Today, Turkey is like a house of grief due to soldiers killed in clashes. Innocent mothers and children are murdered by suicide bombers every day. Police officers and soldiers are killed by bombs and mines planted along roads. One police officer was shot to death, a bullet in his neck, at a hospital. A group of savage people have held raids against schools, trying to burn teachers and students to death. You may criticize those who take the young people to the mountains, the efforts to lay the ground for this, the networks of evil, but when these young people commit murder, there is nothing more to cry about. Regardless of his intentions or good will, the Diyarbakır police chief has made an improper statement.
Conduct matters on every subject. If you talk in an improper place or at an improper time, what you say will attract criticism, no matter what. The words of a police chief, a governor or a bureaucrat are part of their actions and fulfillment of their duty; only those who hold political responsibility are allowed to talk. Yes, I understand the intentions and the good faith of the police chief. But at a time when the nation is outraged and saddened by the fall of martyrs, if you state that your enemies or opponents deserve pity or mercy, this will be misunderstood.
In addition, the police chief does not need to talk this way, but unfortunately such improper actions take place sometimes. The Kurdish issue is the most important one in this country and, sadly, there are two major obstacles to the achievement of resolution: Kurdistan Workers' Party (PKK) terrorism and errors in conduct.
The PKK terrorism has nothing to do with the Kurdish cause, and supporters of the Peace and Democracy Party (BDP) should realize this first. The vast majority of the Turkish people feels the pain and understands the problems of the Kurdish citizens. We are all against the assimilation policies, the destruction of the villages and the torture in Diyarbakır Prison. The ongoing investigations and trials show that these offences were committed by illegal groups and organizations within the deep state, an entity that has no link to the nation. This entity has been brutal against the Kurdish people, as well as people of certain religious faiths and Alevis in this country.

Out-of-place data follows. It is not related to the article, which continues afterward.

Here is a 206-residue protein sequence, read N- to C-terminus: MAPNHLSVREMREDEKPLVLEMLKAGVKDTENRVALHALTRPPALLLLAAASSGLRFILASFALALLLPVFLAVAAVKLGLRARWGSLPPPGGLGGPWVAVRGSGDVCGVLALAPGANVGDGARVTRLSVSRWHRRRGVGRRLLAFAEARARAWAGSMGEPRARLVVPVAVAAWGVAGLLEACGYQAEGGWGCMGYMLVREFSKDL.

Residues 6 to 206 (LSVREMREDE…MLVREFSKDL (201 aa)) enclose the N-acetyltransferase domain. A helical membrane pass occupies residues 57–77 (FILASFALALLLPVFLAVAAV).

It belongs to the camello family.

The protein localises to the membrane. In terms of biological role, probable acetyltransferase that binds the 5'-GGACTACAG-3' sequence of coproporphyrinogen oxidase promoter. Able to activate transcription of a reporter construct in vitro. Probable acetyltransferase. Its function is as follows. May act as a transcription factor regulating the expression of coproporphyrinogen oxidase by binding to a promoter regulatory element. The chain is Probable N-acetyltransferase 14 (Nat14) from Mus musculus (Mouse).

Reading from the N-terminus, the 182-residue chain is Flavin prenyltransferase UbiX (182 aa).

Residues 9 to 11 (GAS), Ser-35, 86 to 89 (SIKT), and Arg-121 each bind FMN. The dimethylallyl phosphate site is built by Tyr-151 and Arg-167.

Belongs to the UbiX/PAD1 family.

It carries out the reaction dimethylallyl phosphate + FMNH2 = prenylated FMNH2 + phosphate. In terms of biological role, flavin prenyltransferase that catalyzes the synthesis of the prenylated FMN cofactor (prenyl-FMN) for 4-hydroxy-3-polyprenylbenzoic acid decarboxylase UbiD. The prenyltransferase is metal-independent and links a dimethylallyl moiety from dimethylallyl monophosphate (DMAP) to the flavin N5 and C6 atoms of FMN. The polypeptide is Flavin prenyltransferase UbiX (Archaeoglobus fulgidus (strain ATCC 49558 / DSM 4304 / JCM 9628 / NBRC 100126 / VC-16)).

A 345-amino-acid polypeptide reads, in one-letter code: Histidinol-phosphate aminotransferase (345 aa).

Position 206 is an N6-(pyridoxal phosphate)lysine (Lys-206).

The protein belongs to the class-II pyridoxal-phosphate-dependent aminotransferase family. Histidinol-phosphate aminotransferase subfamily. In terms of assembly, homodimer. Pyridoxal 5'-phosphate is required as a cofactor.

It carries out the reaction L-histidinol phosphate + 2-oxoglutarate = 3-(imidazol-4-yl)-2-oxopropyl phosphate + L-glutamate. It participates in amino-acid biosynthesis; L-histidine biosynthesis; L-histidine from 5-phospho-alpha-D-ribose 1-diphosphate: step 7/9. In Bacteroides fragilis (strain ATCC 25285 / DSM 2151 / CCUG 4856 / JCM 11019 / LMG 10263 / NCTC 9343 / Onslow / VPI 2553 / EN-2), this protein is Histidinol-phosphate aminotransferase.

Banks were robbed after coups were staged; the leaders of the coups exploited the nation's economic resources while the people became poorer. Where is the fault of the nation in this? Reasonable people are now trying to prepare the ground for a solution to the Kurdish issue based on the principle of equal citizenship, using the opportunity of drafting a new constitution. But what is the BDP doing? It tried to block the process of democratization by boycotting a constitutional referendum held in September 2010. It stood against attempts in Parliament to introduce stricter procedures for the dissolution of political parties. And it supports the terrorists.
I have one question for those who vote for the BDP: Are you not bothered by these people who encourage your sons to take to the mountains while they themselves remain in politics? These men who live in luxury in Europe and secure huge amounts of revenue from northern Iraq should tell you something. True, the state should take measures to ensure that young people are not drawn to the mountains. But these murderers burn schools and throw Molotov cocktails into educational institutions. Should the Kurds not react to this? This timidity and silence takes the young Kurds to the mountains.
There is a general atmosphere in which no one is willing to take the hand of a son encouraged to go to the mountains. This is the critical point. The road to the mountains will not be blocked unless the Kurdish people tell the terrorist organization that it is no longer allowed to take their children, and that is has no right to lead them to their deaths.